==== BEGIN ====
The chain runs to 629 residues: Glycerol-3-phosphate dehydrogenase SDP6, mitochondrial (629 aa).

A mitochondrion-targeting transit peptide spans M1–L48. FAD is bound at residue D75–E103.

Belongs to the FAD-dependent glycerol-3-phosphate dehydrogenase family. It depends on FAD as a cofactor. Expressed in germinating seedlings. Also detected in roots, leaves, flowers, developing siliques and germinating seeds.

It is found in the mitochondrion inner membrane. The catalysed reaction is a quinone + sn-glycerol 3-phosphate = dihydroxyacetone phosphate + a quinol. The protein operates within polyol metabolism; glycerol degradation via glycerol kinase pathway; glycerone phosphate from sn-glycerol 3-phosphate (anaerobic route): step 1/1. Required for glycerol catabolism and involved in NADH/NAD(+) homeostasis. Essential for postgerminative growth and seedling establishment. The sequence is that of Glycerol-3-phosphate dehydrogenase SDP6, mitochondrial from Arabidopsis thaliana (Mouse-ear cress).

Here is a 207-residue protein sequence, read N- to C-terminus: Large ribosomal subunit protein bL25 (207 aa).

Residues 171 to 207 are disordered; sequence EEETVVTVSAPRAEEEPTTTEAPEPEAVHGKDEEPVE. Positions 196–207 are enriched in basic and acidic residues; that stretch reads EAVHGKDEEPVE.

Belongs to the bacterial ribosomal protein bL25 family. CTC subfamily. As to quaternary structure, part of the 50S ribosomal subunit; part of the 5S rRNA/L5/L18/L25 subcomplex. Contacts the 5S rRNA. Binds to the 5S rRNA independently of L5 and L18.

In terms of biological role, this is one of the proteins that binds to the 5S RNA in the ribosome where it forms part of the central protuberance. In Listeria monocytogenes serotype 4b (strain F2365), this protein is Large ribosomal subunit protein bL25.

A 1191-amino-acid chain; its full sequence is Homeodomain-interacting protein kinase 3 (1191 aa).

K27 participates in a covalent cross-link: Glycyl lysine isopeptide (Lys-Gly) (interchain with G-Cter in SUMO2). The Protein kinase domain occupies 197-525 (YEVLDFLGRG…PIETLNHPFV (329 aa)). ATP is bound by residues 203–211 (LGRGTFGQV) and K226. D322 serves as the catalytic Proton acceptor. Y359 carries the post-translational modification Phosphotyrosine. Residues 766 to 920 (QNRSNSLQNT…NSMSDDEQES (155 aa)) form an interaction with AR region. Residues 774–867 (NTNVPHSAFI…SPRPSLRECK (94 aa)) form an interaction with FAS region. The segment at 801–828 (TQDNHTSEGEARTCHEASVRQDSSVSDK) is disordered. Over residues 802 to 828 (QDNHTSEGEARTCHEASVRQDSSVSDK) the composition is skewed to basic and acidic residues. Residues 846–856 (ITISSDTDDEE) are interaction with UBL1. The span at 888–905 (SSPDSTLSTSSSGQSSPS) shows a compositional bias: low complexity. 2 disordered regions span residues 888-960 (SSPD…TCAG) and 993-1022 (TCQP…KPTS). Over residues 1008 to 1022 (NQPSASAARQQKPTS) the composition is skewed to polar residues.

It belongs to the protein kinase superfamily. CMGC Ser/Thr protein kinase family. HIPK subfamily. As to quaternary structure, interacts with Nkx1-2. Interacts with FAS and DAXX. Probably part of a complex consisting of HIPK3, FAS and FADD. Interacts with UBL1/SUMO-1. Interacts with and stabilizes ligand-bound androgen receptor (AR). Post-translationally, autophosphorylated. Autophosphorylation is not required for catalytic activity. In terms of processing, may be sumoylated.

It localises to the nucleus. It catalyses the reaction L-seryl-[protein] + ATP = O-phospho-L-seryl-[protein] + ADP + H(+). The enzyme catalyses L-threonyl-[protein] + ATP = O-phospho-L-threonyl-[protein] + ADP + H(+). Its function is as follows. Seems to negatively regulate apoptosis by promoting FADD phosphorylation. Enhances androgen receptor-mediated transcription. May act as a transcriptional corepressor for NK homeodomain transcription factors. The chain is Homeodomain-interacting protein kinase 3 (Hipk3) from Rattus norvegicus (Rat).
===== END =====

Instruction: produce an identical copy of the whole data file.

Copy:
The chain runs to 629 residues: Glycerol-3-phosphate dehydrogenase SDP6, mitochondrial (629 aa).

A mitochondrion-targeting transit peptide spans M1–L48. FAD is bound at residue D75–E103.

Belongs to the FAD-dependent glycerol-3-phosphate dehydrogenase family. It depends on FAD as a cofactor. Expressed in germinating seedlings. Also detected in roots, leaves, flowers, developing siliques and germinating seeds.

It is found in the mitochondrion inner membrane. The catalysed reaction is a quinone + sn-glycerol 3-phosphate = dihydroxyacetone phosphate + a quinol. The protein operates within polyol metabolism; glycerol degradation via glycerol kinase pathway; glycerone phosphate from sn-glycerol 3-phosphate (anaerobic route): step 1/1. Required for glycerol catabolism and involved in NADH/NAD(+) homeostasis. Essential for postgerminative growth and seedling establishment. The sequence is that of Glycerol-3-phosphate dehydrogenase SDP6, mitochondrial from Arabidopsis thaliana (Mouse-ear cress).

Here is a 207-residue protein sequence, read N- to C-terminus: Large ribosomal subunit protein bL25 (207 aa).

Residues 171 to 207 are disordered; sequence EEETVVTVSAPRAEEEPTTTEAPEPEAVHGKDEEPVE. Positions 196–207 are enriched in basic and acidic residues; that stretch reads EAVHGKDEEPVE.

Belongs to the bacterial ribosomal protein bL25 family. CTC subfamily. As to quaternary structure, part of the 50S ribosomal subunit; part of the 5S rRNA/L5/L18/L25 subcomplex. Contacts the 5S rRNA. Binds to the 5S rRNA independently of L5 and L18.

In terms of biological role, this is one of the proteins that binds to the 5S RNA in the ribosome where it forms part of the central protuberance. In Listeria monocytogenes serotype 4b (strain F2365), this protein is Large ribosomal subunit protein bL25.

A 1191-amino-acid chain; its full sequence is Homeodomain-interacting protein kinase 3 (1191 aa).

K27 participates in a covalent cross-link: Glycyl lysine isopeptide (Lys-Gly) (interchain with G-Cter in SUMO2). The Protein kinase domain occupies 197-525 (YEVLDFLGRG…PIETLNHPFV (329 aa)). ATP is bound by residues 203–211 (LGRGTFGQV) and K226. D322 serves as the catalytic Proton acceptor. Y359 carries the post-translational modification Phosphotyrosine. Residues 766 to 920 (QNRSNSLQNT…NSMSDDEQES (155 aa)) form an interaction with AR region. Residues 774–867 (NTNVPHSAFI…SPRPSLRECK (94 aa)) form an interaction with FAS region. The segment at 801–828 (TQDNHTSEGEARTCHEASVRQDSSVSDK) is disordered. Over residues 802 to 828 (QDNHTSEGEARTCHEASVRQDSSVSDK) the composition is skewed to basic and acidic residues. Residues 846–856 (ITISSDTDDEE) are interaction with UBL1. The span at 888–905 (SSPDSTLSTSSSGQSSPS) shows a compositional bias: low complexity. 2 disordered regions span residues 888-960 (SSPD…TCAG) and 993-1022 (TCQP…KPTS). Over residues 1008 to 1022 (NQPSASAARQQKPTS) the composition is skewed to polar residues.

It belongs to the protein kinase superfamily. CMGC Ser/Thr protein kinase family. HIPK subfamily. As to quaternary structure, interacts with Nkx1-2. Interacts with FAS and DAXX. Probably part of a complex consisting of HIPK3, FAS and FADD. Interacts with UBL1/SUMO-1. Interacts with and stabilizes ligand-bound androgen receptor (AR). Post-translationally, autophosphorylated. Autophosphorylation is not required for catalytic activity. In terms of processing, may be sumoylated.

It localises to the nucleus. It catalyses the reaction L-seryl-[protein] + ATP = O-phospho-L-seryl-[protein] + ADP + H(+). The enzyme catalyses L-threonyl-[protein] + ATP = O-phospho-L-threonyl-[protein] + ADP + H(+). Its function is as follows. Seems to negatively regulate apoptosis by promoting FADD phosphorylation. Enhances androgen receptor-mediated transcription. May act as a transcriptional corepressor for NK homeodomain transcription factors. The chain is Homeodomain-interacting protein kinase 3 (Hipk3) from Rattus norvegicus (Rat).